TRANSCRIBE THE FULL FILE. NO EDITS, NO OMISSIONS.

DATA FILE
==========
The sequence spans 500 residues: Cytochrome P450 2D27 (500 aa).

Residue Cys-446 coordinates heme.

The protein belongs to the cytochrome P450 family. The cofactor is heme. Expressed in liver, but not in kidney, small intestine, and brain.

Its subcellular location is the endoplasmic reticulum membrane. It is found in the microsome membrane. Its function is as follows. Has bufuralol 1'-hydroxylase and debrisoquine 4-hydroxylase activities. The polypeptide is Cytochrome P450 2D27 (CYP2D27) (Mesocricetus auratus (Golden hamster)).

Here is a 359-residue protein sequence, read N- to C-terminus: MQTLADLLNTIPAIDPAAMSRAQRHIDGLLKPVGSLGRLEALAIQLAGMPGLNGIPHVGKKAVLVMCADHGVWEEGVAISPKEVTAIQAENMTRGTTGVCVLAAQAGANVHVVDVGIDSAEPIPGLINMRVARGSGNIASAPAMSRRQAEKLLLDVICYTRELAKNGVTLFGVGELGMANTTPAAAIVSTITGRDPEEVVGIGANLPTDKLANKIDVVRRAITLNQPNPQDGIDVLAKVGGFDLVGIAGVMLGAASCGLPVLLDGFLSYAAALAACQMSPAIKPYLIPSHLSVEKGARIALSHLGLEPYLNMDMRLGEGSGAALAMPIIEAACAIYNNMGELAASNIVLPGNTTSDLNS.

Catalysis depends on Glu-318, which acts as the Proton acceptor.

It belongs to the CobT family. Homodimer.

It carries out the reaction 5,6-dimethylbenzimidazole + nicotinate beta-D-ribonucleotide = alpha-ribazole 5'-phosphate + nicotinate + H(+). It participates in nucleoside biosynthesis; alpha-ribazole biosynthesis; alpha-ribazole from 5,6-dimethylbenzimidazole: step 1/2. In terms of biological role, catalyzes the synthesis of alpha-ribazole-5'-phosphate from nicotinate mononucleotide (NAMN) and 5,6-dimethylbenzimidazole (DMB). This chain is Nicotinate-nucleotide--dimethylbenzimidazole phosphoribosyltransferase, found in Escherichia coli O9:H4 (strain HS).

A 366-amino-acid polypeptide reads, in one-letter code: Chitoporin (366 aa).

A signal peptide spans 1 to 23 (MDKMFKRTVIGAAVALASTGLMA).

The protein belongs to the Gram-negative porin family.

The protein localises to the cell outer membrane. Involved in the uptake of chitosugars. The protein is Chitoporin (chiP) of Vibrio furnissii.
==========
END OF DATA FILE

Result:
The sequence spans 500 residues: Cytochrome P450 2D27 (500 aa).

Residue Cys-446 coordinates heme.

The protein belongs to the cytochrome P450 family. The cofactor is heme. Expressed in liver, but not in kidney, small intestine, and brain.

Its subcellular location is the endoplasmic reticulum membrane. It is found in the microsome membrane. Its function is as follows. Has bufuralol 1'-hydroxylase and debrisoquine 4-hydroxylase activities. The polypeptide is Cytochrome P450 2D27 (CYP2D27) (Mesocricetus auratus (Golden hamster)).

Here is a 359-residue protein sequence, read N- to C-terminus: MQTLADLLNTIPAIDPAAMSRAQRHIDGLLKPVGSLGRLEALAIQLAGMPGLNGIPHVGKKAVLVMCADHGVWEEGVAISPKEVTAIQAENMTRGTTGVCVLAAQAGANVHVVDVGIDSAEPIPGLINMRVARGSGNIASAPAMSRRQAEKLLLDVICYTRELAKNGVTLFGVGELGMANTTPAAAIVSTITGRDPEEVVGIGANLPTDKLANKIDVVRRAITLNQPNPQDGIDVLAKVGGFDLVGIAGVMLGAASCGLPVLLDGFLSYAAALAACQMSPAIKPYLIPSHLSVEKGARIALSHLGLEPYLNMDMRLGEGSGAALAMPIIEAACAIYNNMGELAASNIVLPGNTTSDLNS.

Catalysis depends on Glu-318, which acts as the Proton acceptor.

It belongs to the CobT family. Homodimer.

It carries out the reaction 5,6-dimethylbenzimidazole + nicotinate beta-D-ribonucleotide = alpha-ribazole 5'-phosphate + nicotinate + H(+). It participates in nucleoside biosynthesis; alpha-ribazole biosynthesis; alpha-ribazole from 5,6-dimethylbenzimidazole: step 1/2. In terms of biological role, catalyzes the synthesis of alpha-ribazole-5'-phosphate from nicotinate mononucleotide (NAMN) and 5,6-dimethylbenzimidazole (DMB). This chain is Nicotinate-nucleotide--dimethylbenzimidazole phosphoribosyltransferase, found in Escherichia coli O9:H4 (strain HS).

A 366-amino-acid polypeptide reads, in one-letter code: Chitoporin (366 aa).

A signal peptide spans 1 to 23 (MDKMFKRTVIGAAVALASTGLMA).

The protein belongs to the Gram-negative porin family.

The protein localises to the cell outer membrane. Involved in the uptake of chitosugars. The protein is Chitoporin (chiP) of Vibrio furnissii.